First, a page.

Renting comes with its own set of unique issues. The landlord can raise rents, potentially turning an affordable place into an unaffordable one. You have to rely on the landlord for repairs and improvements—and if you make improvements to the property, they belong to the landlord. And you run the risk of the landlord kicking you out. Although not having the responsibilities of property ownership can be a relief, the downsides to renting can be problematic.

Owning your own home means you can hang whatever you want on the walls, paint the interior and exterior in the colors of your choosing, add a Jacuzzi, and so on. In other words, you can make your home into what you want.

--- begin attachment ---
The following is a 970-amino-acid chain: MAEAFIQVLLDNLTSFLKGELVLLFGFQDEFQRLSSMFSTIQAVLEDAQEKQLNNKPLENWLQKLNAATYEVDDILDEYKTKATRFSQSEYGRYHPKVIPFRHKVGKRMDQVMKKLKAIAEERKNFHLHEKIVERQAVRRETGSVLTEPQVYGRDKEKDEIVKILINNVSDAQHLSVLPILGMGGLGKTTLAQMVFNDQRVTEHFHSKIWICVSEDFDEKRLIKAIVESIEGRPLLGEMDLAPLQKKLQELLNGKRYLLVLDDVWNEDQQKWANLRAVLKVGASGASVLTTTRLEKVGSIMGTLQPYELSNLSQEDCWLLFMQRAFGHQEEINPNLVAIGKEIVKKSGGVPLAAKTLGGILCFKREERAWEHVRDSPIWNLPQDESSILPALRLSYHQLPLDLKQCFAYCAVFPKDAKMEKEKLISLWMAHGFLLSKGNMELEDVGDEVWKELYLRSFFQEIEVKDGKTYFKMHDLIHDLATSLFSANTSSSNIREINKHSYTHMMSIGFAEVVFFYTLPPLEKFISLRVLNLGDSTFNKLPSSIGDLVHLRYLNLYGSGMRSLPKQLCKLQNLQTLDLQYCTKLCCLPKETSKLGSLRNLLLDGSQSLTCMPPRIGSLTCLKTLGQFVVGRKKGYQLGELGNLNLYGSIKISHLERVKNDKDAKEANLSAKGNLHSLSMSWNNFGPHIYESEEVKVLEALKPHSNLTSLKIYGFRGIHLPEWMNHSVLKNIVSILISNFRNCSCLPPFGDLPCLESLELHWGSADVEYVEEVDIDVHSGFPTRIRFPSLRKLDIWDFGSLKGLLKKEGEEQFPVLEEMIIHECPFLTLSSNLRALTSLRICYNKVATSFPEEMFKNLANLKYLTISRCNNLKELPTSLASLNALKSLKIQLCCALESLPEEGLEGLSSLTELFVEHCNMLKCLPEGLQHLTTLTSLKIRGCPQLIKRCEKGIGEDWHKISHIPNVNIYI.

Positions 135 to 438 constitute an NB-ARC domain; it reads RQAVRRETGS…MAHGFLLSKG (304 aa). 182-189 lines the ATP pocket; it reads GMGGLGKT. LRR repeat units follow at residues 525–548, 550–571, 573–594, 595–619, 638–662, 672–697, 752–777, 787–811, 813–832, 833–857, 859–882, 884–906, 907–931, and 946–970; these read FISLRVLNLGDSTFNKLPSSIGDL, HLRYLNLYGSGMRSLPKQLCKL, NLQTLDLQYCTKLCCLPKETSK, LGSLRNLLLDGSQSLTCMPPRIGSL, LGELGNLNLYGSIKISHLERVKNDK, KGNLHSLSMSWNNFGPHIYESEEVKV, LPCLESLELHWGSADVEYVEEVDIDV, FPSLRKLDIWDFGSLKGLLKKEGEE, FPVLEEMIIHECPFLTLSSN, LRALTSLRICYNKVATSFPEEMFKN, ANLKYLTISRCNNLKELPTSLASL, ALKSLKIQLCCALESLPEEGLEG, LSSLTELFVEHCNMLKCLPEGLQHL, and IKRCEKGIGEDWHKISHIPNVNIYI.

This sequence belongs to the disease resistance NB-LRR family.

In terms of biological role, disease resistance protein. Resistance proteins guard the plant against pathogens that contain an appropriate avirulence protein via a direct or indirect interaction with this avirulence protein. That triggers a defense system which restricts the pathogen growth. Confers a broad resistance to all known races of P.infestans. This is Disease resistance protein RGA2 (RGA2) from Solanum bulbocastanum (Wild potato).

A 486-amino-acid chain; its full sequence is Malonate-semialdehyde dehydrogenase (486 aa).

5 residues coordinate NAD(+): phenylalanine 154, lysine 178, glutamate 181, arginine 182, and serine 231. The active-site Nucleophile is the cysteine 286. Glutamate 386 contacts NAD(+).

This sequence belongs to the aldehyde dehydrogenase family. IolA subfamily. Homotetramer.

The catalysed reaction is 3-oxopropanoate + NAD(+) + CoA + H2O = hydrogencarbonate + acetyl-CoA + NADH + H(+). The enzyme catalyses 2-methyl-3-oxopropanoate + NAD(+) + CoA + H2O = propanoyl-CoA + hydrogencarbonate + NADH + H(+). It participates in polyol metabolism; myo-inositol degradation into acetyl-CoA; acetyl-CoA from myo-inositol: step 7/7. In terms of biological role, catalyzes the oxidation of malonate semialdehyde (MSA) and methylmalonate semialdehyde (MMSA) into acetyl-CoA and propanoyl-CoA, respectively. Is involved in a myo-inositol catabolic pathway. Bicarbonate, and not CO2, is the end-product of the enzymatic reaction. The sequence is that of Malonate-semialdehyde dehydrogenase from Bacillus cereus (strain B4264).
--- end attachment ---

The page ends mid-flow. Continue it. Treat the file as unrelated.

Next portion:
Downsides of Buying

Sometimes buying is not in your best interest. It’s not for everyone.

Obviously, if you can’t afford the down payment, mortgage payments, taxes, and upkeep, it’s not the right time to buy. Unless you have eliminated credit card debt, saved enough for the down payment, and have an emergency fund of at least six months’ worth of living expenses, you shouldn’t jump into homeownership.

Because buying a home is a long-term investment, unless you plan to live there for at least five years, you should rent. Buying and selling within a few years does not give you the ability to “amortize” the one-time costs of commissions and moving expenses. Also, volatility in the real estate market could mean selling when the market is down. It just isn’t worth the risk.